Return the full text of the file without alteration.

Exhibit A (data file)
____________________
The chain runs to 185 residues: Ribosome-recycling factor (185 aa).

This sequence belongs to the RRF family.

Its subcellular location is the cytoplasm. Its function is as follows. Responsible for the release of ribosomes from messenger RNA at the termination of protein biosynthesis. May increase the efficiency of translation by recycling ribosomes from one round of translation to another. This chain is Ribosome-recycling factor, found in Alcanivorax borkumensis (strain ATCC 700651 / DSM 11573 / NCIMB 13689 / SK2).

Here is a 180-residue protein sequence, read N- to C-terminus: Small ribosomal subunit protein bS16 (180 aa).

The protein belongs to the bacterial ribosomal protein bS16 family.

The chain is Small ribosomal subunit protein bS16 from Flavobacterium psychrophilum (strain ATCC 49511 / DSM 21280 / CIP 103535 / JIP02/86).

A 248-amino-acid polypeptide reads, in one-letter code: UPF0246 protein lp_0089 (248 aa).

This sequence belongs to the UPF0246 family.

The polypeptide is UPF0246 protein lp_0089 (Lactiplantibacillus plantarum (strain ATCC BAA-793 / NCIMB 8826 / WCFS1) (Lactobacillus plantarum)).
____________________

The chain runs to 185 residues: Ribosome-recycling factor (185 aa).

This sequence belongs to the RRF family.

Its subcellular location is the cytoplasm. Its function is as follows. Responsible for the release of ribosomes from messenger RNA at the termination of protein biosynthesis. May increase the efficiency of translation by recycling ribosomes from one round of translation to another. This chain is Ribosome-recycling factor, found in Alcanivorax borkumensis (strain ATCC 700651 / DSM 11573 / NCIMB 13689 / SK2).

Here is a 180-residue protein sequence, read N- to C-terminus: Small ribosomal subunit protein bS16 (180 aa).

The protein belongs to the bacterial ribosomal protein bS16 family.

The chain is Small ribosomal subunit protein bS16 from Flavobacterium psychrophilum (strain ATCC 49511 / DSM 21280 / CIP 103535 / JIP02/86).

A 248-amino-acid polypeptide reads, in one-letter code: UPF0246 protein lp_0089 (248 aa).

This sequence belongs to the UPF0246 family.

The polypeptide is UPF0246 protein lp_0089 (Lactiplantibacillus plantarum (strain ATCC BAA-793 / NCIMB 8826 / WCFS1) (Lactobacillus plantarum)).